Systematic, sequential, and cumulative programs build on themselves from the most basic to the most complex skills and you need the foundation set to build.
Organize instructional materials
Items to print:
Suggested Literacy Block Plan
This will give you an overview of suggestions for sharing the concepts in Lesson 1 with your whole class for a brief mini-lesson as well as a general small group instruction outline, and spelling homework components that are found in the Additional Activities for each lesson.
Suggested Small Group Instruction Plan
Using this plan, you can see the breakdown of instruction for Groups A, B, C. These groups align to the data snapshot diamond that you completed in Step One. Your at-risk or below grade level readers will be group A. Your on-grade level students will be Group B and your above grade level readers will be Group C. Depending on your class size, you may have more than one of these groups. For example, you may have two Group A’s depending on the number of students you have placed in Tier 2 & 3 on your data snapshot diamond.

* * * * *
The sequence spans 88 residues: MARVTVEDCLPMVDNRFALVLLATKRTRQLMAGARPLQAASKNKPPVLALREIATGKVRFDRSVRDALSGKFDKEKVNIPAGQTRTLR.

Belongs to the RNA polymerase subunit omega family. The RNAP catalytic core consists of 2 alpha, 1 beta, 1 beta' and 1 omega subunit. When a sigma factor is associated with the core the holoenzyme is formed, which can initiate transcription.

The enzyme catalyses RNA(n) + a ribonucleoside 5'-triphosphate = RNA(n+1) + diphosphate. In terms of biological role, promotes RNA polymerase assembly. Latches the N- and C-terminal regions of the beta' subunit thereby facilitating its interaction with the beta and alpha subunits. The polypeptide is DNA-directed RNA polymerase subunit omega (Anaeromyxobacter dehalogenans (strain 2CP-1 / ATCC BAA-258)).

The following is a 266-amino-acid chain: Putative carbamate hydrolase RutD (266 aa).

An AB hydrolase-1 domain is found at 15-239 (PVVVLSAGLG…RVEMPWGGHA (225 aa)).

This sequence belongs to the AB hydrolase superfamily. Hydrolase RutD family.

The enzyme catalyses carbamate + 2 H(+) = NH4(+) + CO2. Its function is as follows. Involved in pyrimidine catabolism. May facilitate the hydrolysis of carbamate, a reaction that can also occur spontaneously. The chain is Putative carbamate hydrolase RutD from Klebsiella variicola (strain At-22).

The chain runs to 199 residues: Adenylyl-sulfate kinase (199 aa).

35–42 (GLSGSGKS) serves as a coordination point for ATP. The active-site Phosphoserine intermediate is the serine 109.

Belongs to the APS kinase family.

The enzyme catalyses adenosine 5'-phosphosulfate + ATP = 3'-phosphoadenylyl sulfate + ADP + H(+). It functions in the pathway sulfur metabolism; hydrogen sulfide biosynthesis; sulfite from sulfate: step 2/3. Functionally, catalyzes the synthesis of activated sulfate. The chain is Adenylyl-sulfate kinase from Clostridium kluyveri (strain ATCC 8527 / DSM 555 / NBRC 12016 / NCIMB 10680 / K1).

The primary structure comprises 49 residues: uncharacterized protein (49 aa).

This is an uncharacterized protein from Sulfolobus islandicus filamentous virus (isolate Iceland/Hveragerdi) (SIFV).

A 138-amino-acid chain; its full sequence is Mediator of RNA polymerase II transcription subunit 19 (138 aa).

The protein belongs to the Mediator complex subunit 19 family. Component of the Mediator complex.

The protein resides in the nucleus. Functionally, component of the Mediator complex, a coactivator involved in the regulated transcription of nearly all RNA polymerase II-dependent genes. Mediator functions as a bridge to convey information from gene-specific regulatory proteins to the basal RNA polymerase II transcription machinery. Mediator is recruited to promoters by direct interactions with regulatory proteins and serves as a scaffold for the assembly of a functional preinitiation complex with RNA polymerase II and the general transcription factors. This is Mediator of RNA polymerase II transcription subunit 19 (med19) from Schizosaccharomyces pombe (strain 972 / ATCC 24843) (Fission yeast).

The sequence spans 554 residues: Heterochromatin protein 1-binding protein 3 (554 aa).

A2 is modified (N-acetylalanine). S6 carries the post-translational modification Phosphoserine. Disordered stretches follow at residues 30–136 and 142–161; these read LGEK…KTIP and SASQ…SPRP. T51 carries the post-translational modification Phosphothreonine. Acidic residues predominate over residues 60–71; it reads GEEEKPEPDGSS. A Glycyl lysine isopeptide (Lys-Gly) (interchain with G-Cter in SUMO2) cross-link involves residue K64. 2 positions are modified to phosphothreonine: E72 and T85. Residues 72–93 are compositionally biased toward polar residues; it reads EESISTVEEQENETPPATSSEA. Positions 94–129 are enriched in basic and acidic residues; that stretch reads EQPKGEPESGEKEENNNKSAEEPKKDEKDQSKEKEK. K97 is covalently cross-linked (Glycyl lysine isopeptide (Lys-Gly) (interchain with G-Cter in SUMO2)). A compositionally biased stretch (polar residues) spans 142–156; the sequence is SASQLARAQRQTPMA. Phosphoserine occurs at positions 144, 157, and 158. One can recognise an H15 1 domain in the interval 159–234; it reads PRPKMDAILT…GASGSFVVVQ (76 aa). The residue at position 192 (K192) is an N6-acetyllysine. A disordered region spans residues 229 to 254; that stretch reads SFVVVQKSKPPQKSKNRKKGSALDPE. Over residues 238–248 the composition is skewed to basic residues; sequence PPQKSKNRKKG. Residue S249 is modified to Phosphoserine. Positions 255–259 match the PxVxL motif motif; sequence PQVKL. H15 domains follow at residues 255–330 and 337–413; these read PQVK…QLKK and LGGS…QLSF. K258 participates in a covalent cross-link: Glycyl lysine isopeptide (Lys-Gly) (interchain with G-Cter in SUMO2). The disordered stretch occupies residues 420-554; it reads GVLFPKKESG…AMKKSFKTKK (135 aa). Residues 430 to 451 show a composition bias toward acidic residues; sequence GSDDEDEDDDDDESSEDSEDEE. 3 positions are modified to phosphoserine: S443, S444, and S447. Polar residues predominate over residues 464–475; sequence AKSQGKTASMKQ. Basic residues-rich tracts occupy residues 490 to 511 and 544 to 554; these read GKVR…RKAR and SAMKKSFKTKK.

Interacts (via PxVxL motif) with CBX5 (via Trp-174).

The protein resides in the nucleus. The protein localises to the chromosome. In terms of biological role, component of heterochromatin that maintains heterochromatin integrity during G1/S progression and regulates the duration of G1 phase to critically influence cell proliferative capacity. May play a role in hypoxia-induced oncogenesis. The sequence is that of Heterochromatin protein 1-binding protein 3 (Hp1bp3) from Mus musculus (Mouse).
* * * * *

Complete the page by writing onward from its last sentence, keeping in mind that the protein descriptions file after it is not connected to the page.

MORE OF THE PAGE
The Suggested Small Group Instruction plan guides you in using specific lesson components for each group. These are organized by numbers that correlate to each lesson. Some of these lesson components you will repeat or review each day.
You will want to print and prepare your deck as this will be used at the top of each lesson, especially with your students in Group A who need constant reinforcement of the letter/sound relationships. We prefer to print these cards and put them on a ring that you can easily flip through with your small group.